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The RoboTuna’s latest iteration comes by way of MIT, and cloaked in soft teal silicone. The fish, which keeps all of its computation and sensors in its head, contains a carbon dioxide canister that puffs pockets of gas to different parts of the body, making it undulate. It can also do something called a C-turn, an escape mechanism real fish pull off to avoid predators.
Meet the latest, greatest robo-fish

The RoboTuna’s latest iteration comes by way of MIT, and cloaked in soft teal silicone. The fish, which keeps all of its computation and sensors in its head, contains a carbon dioxide canister that puffs pockets of gas to different parts of the body, making it undulate. It can also do something called a C-turn, an escape mechanism real fish pull off to avoid predators.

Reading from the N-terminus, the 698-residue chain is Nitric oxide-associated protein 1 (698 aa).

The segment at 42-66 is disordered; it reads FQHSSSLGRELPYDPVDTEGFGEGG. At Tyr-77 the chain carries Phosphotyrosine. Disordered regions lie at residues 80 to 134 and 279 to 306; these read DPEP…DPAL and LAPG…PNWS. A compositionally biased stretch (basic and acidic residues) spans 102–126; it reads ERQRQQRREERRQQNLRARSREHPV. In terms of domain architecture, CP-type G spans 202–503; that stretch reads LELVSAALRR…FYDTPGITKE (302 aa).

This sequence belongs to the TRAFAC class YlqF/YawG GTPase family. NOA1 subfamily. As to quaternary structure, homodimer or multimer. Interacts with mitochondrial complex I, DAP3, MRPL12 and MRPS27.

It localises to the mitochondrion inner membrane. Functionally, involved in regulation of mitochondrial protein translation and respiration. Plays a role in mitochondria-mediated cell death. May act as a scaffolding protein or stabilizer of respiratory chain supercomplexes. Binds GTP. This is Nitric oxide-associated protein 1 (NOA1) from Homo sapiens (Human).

Meet the latest, greatest robo-fish

Our homes are becoming more and more automated. We have smart thermostats, smoke detectors, and home security devices.

Now, Japan’s NEC Corporation thinks it can sell robotic butlers, and to do so, it’s using the power of cuteness. The machine NEC just revealed is called PaPeRo Petit, and it is a reincarnation of some older robot tech NEC has been working on for years under its Partner-type Personal Robot research program. At just inches high and less than three pounds, the new machine is much smaller than its predecessors, but it still packs in impressive tech. This includes camera-based facial recognition, microphones and speakers, and a sensor package that can monitor the environment by measuring temperature and distances to objects.

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